If you are in the midst of a divorce, you know how complex property division can be. California is a community property state, which means the court presumes that both spouses jointly own all marital property. On paper, this sounds like a simple process, but that is not always the case.

Of all the property couples own, the family home often causes the most conflict. Spouses can argue indefinitely about what to do with the home, but when emotions rule these discussions, a fair and realistic resolution may be elusive. After creating a family inside the home, it can be difficult to let go, but in many cases, keeping the house is not the wisest goal in terms of property division. Here is why.

In addition to monthly mortgage payments, there are many costs associated with maintaining a home. These costs include utility payments, home repair and maintenance expenses and insurance premiums. Even when one spouse can afford these expenses, keeping the home can make it difficult or impossible to manage other expenses associated with day-to-day life.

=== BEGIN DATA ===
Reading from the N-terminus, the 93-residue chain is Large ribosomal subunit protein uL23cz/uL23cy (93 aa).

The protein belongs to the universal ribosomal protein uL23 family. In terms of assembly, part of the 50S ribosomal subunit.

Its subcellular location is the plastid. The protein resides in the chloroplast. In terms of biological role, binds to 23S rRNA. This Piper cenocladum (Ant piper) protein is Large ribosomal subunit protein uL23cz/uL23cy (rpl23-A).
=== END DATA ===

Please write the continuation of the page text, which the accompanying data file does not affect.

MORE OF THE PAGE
There may also be tax consequences for the spouse who gets the family home during property division. Married couples can exclude a large portion of capital gain when selling a home, which is beneficial when paying taxes on the home. For a single person who decides to sell the home after a divorce, these exclusions are significantly smaller. This can mean owing thousands of dollars in capital gain taxes.

A great way to make informed decisions during the property division stage of divorce is seeking guidance from an attorney. The right representation can make a large difference in the strength of your financial situation in the aftermath of your divorce.